NCAA Investigating Arizona State Football for Flagrantly Violating COVID-19 Recruiting Restrictions

USC v Arizona State
USC v Arizona State / Norm Hall/Getty Images

Herm Edwards' Arizona State football program is in serious hot water according to a new report from Yahoo Sports. Several outlets have now confirmed the Sun Devils are being investigated by the NCAA for violations of the COVID-19 recruiting restrictions that were in place beginning in March of 2020 and lifted on June 1 of 2021.

From the Yahoo report:

Earlier this month, an anonymous person sent a dossier of dozens of pages to the Arizona State athletic department. It included screenshots, receipts, pictures and emails related to numerous potential violations within Arizona State’s football program, according to sources.

The NCAA enforcement staff is in possession of those documents, sources told Yahoo Sports. Among the enforcement staff members working on the case is Vic DeNardi, an assistant director of enforcement. And the arrival of those documents to Arizona State compliance chief Steve Webb has ASU officials conducting internal interviews. (The NCAA declined comment.)

The report paints a picture of Arizona State bringing in dozens of recruits to campus and meeting with coaches, in violation of the COVID rules. Recruits were only allowed to take self-guided tours of campuses but could not meet with coaches in person. The NCAA seems to have rock solid proof that Arizona State's coaching staff didn't follow those rules, and in fact flagrantly violated them on a regular basis.

More from the report:

The documentation includes specific evidence of multiple examples of high school prospects taking illicit on-campus recruiting trips to the Arizona State campus. Those came during the pandemic-inspired dead period that ended June 1. For more than a year prior, NCAA rules explicitly banned players from visiting on campus because of COVID-19. The dossier, according to sources, lays out pieces of both the players' trips to campus and how those trips were paid for.

Sources said members of the football program deliberately, blatantly and consistently broke rules related to hosting players during the dead period, including coach Herm Edwards meeting with recruits. A source added that the evidence included pictures of the visits, including Edwards with a recruit who ended up enrolling at ASU. “It’s clear whoever provided it had a ton of access and knowledge of the football program,” a source told Yahoo Sports. “The stuff in there wouldn’t be provided by anyone outside the football program.”

When asked if he met with any recruits during the COVID dead period, Edwards offered a "no comment" rather than deny the illegal activity.

Yahoo interviewed more than a dozen current or former ASU staff members and multiple sources confirmed the program brought in more than 30 players for illegal visits:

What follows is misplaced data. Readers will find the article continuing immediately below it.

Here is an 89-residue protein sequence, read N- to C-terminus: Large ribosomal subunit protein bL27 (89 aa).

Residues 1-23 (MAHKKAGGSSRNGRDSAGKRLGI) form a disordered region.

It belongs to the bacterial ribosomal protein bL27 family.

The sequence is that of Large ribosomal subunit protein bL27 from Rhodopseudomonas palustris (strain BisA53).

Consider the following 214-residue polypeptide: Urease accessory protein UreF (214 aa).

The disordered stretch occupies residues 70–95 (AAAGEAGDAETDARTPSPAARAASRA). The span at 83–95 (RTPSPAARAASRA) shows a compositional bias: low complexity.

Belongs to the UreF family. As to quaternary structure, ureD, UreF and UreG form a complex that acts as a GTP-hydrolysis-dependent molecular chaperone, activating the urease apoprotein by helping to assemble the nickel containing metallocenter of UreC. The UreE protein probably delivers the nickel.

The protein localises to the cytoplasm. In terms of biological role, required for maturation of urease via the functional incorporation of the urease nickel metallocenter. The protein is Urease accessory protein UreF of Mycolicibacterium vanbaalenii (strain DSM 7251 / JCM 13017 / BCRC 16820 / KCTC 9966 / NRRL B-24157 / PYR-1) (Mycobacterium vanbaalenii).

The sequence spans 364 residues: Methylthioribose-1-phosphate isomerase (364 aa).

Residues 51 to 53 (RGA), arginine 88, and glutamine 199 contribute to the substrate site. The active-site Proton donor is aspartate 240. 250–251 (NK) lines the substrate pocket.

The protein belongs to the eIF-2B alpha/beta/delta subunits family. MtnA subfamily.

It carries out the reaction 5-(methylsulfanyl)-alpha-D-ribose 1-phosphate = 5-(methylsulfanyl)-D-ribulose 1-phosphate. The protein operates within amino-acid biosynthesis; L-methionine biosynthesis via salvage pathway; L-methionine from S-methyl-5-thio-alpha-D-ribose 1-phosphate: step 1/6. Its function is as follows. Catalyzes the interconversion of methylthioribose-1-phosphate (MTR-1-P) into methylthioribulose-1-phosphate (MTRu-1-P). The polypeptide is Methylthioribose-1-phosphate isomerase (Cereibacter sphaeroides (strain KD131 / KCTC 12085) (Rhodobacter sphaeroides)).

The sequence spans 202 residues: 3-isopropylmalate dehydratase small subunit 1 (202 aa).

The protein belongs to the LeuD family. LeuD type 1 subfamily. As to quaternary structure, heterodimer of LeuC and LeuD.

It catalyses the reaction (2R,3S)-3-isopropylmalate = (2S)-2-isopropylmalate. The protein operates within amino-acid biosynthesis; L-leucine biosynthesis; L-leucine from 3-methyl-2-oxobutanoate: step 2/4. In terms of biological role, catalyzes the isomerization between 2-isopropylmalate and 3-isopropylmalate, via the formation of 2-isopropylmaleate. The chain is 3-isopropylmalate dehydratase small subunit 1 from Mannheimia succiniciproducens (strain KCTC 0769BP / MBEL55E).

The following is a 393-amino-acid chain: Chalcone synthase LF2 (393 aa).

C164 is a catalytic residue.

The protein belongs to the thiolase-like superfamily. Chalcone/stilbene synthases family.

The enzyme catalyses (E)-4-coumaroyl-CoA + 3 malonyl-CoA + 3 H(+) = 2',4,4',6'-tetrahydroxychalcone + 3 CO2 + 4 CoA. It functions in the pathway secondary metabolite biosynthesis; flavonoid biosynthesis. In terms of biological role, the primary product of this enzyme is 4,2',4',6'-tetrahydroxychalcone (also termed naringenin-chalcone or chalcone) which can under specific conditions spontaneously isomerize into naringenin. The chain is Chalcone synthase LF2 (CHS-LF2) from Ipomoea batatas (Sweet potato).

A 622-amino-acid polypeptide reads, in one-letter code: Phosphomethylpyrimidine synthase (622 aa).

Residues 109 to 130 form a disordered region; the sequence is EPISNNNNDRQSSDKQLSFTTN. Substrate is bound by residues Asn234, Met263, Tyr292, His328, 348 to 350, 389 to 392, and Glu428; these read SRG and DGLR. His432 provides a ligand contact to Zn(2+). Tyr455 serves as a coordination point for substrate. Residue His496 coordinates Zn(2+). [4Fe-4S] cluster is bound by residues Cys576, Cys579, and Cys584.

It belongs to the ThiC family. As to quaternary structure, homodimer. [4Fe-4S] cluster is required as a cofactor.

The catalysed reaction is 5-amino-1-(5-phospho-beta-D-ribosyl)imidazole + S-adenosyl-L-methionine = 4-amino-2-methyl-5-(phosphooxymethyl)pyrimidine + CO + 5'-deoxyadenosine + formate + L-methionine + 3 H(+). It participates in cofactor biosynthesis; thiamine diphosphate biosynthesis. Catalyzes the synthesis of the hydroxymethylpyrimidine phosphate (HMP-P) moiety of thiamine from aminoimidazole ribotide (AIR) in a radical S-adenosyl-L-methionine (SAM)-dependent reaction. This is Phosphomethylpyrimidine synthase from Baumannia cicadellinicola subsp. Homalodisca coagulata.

Yahoo Sports interviewed more than a dozen current or former ASU staff members this week. Multiple sources indicated that at least 30 players visited campus over a span of months, a practice so common coaches referenced “official visit weekends” in staff meetings, coaches bumped into recruits and families in a back stairwell and a routine developed of facility tours being given around 9 p.m. or 10 p.m. at night.

On one weekend in October, there were so many high school kids visiting that a staff member parked a 12-person van in the staff parking lot to tour around recruits. The visits spanned months, sources said, including some in October, the weekend of the UCLA game in December and through the spring game, which one source said “was like an official visit weekend.”

“It wasn’t a secret,” said a staff member with direct knowledge of the visits. “As far as knowing everyone who came into that [football] office, the number is too big and the names are too many. They would bring in parents, their moms and dads and friends. They’d get a facility tour like they were on an official visit. They’d show you the weight room and training room. They’d show you everything.”

The dossier turning in the program for the violations apparently wasn't shocking to some close to the program. A lot of former assistants have bitter feelings towards the current staff after Edwards turned over a ton of power to associate head coach Antonio Pierce. Pierce's rise in the program alienated and divided the staff, with some coaches losing jobs for not following Pierce's "aggressive" recruiting tactics.

That led to possibly a half-dozen staff members "keeping receipts" on illicit recruiting activity. One source said, "There's too many disgruntled people. There's too many people that have been through the program. It could be any one of 10 people."

So yeah, this seems really bad for Herm Edwards, Antonio Pierce and Arizona State. This is the kind of stuff that ends careers.